Can you tell us the most interesting story that happened to you since you began your career?
I think the most interesting thing to happen to me since starting my career is how I met my MD and co-writer Nick Fitch. We had a couple of mutual friends but I had just moved back to London after University and didn’t know anyone involved in music in London. After a few weeks of Instagram stalking, I decided to message him (on Instagram) and ask if we could meet up to play through some tunes. The moment we played together I just knew it was going to be the start of a great friendship and working relationship. I really don’t know what I would do without him. He encouraged me to audition for National Youth Jazz Orchestra (NYJO) and I became the singer with the band for 2 years which has led to countless opportunities and exposure. Performing with NYJO has given me the confidence to do what I’m doing now and the musicians that I met in the band are some of my best friends today.
Can you share a story about the funniest mistake you made when you were first starting? Can you tell us what lesson you learned from that?
The funniest mistake I made when I was first starting out was not learning my lyrics well enough. I was once on a gig and I got sent the set list and had a look and thought ‘I know that song’… I got onto the stage and I knew the chorus and not the verses, so had to make up the lyrics to a well-known pop song. It was very embarrassing at the time but now I look back and laugh! The lesson I learnt is rehearse, rehearse, REHEARSE!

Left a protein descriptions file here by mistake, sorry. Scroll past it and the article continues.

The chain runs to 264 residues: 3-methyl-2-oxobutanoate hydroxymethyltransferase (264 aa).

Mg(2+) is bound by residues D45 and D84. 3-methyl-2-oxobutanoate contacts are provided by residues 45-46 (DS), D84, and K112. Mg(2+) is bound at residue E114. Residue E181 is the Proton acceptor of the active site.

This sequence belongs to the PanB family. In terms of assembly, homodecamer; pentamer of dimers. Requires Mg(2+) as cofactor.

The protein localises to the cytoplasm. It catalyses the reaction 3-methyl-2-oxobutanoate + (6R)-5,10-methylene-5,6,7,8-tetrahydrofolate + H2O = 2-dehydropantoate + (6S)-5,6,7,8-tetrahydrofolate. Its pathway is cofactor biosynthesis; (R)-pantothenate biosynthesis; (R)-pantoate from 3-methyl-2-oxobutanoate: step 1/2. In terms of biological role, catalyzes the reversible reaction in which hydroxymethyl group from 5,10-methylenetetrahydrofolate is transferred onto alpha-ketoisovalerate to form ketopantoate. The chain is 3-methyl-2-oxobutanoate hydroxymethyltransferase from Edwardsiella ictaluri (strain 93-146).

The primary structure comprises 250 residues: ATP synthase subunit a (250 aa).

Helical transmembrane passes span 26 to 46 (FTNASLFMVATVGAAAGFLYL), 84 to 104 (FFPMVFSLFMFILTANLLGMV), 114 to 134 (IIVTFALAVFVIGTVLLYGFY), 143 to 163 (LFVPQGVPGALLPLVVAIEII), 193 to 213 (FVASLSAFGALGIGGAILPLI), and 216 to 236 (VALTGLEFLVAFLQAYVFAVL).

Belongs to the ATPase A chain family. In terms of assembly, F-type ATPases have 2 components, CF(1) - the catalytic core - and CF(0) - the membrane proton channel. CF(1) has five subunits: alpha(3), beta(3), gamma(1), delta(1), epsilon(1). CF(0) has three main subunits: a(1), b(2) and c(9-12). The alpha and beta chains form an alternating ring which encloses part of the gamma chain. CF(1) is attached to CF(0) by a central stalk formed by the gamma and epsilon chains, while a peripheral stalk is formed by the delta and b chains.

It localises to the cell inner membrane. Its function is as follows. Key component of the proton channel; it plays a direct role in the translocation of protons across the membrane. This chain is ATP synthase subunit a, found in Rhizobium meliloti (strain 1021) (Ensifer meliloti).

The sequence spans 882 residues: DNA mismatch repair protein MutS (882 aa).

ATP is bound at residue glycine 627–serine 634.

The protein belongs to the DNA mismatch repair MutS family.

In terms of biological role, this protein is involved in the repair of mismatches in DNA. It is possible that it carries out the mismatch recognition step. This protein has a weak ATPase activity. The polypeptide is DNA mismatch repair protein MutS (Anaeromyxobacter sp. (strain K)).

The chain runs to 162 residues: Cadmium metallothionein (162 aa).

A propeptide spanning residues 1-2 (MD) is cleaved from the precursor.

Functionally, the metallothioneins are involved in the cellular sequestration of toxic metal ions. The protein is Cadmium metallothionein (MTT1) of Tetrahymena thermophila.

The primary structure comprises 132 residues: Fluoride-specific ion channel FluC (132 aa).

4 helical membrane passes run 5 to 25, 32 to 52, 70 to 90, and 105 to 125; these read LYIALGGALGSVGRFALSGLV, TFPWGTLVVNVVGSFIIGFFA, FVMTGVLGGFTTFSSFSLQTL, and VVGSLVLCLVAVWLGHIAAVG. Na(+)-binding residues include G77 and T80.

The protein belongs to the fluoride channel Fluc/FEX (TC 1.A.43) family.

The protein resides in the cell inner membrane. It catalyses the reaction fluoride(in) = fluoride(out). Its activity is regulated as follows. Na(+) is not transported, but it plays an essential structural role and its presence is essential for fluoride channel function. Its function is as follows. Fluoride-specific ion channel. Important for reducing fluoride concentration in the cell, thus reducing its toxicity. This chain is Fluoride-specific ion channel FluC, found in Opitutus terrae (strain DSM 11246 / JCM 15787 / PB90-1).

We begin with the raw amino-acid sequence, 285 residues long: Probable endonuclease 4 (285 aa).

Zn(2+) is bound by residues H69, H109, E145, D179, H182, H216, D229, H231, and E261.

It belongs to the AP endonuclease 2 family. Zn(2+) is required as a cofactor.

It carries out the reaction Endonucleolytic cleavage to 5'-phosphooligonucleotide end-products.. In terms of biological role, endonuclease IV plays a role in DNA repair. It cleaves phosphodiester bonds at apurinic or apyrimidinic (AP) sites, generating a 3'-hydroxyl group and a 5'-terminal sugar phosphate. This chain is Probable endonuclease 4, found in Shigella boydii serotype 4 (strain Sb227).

What are some of the most interesting or exciting projects you are working on now?
I am working on my own music and writing with my guitarist Nick Fitch. I am in the process of releasing my debut album which will be out later this year. We just did a livestream direct from Ronnie Scotts Jazz Club in London so a lot of time went into planning that. I am also collaborating with an amazing cellist called Saran Davies and we are writing music and arranging songs for voice and cello- which is super exciting and a bit different, we have some videos on YouTube! I am also thinking about starting my own podcast, so keep an eye out for that!
We are very interested in diversity in the entertainment industry. Can you share three reasons with our readers about why you think it’s important to have diversity represented in film and television? How can that potentially affect our culture?